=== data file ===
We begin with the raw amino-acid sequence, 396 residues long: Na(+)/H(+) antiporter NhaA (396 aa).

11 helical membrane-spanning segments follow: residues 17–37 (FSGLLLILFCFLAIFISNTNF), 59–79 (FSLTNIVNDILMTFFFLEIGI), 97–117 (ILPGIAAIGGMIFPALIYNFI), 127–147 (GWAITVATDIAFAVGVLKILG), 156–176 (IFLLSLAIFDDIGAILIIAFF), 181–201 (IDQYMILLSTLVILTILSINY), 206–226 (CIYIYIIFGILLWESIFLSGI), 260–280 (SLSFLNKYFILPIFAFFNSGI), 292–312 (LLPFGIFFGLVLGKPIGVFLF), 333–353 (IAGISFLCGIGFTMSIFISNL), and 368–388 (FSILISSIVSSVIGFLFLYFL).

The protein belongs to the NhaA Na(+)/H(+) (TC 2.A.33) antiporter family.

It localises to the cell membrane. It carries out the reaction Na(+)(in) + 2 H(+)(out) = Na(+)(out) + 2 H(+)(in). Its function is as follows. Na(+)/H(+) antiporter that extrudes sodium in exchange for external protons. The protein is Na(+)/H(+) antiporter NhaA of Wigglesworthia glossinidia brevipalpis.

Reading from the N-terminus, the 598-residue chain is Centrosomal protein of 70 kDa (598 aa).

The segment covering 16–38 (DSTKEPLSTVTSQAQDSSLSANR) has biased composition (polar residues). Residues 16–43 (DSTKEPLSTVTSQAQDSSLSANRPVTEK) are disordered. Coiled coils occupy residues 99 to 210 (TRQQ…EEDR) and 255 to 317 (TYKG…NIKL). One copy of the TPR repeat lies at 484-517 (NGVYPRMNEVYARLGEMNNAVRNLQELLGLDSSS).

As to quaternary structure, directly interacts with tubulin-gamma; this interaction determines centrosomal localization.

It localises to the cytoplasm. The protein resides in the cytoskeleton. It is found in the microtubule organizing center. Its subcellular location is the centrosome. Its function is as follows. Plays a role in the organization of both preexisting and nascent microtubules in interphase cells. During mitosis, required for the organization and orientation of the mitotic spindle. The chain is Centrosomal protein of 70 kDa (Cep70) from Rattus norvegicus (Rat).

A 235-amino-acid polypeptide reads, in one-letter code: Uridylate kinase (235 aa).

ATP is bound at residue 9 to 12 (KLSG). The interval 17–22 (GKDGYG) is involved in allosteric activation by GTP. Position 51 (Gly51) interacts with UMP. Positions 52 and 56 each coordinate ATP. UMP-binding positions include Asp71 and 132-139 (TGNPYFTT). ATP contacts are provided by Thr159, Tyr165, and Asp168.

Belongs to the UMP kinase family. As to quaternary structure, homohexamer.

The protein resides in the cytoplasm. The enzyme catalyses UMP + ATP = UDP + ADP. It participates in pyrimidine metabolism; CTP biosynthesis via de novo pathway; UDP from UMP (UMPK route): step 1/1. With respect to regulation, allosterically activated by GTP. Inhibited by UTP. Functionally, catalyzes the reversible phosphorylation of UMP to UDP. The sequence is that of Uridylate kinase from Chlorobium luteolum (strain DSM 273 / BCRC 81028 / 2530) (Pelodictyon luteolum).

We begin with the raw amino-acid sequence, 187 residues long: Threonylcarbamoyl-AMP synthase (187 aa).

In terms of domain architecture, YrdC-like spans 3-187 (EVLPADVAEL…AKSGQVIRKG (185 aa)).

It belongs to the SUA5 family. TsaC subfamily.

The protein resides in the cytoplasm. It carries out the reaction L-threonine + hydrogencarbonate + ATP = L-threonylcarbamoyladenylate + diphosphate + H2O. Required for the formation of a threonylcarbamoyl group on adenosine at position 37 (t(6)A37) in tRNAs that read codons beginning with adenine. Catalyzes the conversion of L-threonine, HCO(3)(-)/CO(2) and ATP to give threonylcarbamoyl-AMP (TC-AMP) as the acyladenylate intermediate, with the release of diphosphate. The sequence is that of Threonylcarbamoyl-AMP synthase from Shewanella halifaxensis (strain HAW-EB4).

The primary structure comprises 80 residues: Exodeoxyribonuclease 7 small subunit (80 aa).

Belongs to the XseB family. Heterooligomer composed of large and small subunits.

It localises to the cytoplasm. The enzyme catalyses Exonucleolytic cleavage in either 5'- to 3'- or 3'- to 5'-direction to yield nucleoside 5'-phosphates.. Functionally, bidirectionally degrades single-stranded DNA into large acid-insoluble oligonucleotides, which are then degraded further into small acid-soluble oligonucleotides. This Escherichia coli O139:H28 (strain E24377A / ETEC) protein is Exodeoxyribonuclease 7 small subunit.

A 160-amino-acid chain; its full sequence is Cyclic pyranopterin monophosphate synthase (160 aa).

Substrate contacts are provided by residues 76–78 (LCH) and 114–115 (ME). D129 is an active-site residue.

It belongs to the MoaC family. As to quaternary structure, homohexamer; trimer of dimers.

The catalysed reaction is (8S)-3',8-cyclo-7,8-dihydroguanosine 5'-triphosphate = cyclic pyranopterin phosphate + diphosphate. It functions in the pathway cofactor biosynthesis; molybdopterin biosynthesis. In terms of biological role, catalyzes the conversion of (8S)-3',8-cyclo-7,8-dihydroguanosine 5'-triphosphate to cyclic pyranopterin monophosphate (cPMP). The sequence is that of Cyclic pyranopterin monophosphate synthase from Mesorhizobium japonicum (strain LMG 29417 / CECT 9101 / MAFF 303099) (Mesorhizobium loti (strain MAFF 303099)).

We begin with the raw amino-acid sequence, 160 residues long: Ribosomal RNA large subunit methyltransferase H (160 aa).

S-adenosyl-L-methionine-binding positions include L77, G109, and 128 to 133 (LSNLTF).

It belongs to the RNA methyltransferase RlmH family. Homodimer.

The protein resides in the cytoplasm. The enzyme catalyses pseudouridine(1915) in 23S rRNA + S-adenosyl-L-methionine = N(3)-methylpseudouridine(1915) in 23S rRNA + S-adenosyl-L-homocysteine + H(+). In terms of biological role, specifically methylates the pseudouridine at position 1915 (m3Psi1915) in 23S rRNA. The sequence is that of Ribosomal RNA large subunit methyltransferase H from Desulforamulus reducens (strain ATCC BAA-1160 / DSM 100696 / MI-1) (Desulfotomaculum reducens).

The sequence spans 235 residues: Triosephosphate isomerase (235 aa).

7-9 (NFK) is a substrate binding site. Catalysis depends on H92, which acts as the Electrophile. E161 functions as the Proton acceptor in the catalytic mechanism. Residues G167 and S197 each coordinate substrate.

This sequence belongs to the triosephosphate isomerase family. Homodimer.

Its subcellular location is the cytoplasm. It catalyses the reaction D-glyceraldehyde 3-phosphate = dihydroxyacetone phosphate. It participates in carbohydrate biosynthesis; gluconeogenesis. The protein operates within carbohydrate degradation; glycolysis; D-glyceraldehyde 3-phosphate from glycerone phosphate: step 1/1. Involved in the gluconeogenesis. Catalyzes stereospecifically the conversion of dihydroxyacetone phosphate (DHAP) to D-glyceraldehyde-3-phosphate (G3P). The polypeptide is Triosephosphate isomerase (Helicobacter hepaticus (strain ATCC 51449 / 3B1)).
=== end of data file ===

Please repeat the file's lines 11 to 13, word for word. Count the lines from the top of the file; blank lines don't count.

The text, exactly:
Belongs to the UMP kinase family. As to quaternary structure, homohexamer.

The protein resides in the cytoplasm. The enzyme catalyses UMP + ATP = UDP + ADP. It participates in pyrimidine metabolism; CTP biosynthesis via de novo pathway; UDP from UMP (UMPK route): step 1/1. With respect to regulation, allosterically activated by GTP. Inhibited by UTP. Functionally, catalyzes the reversible phosphorylation of UMP to UDP. The sequence is that of Uridylate kinase from Chlorobium luteolum (strain DSM 273 / BCRC 81028 / 2530) (Pelodictyon luteolum).

We begin with the raw amino-acid sequence, 187 residues long: Threonylcarbamoyl-AMP synthase (187 aa).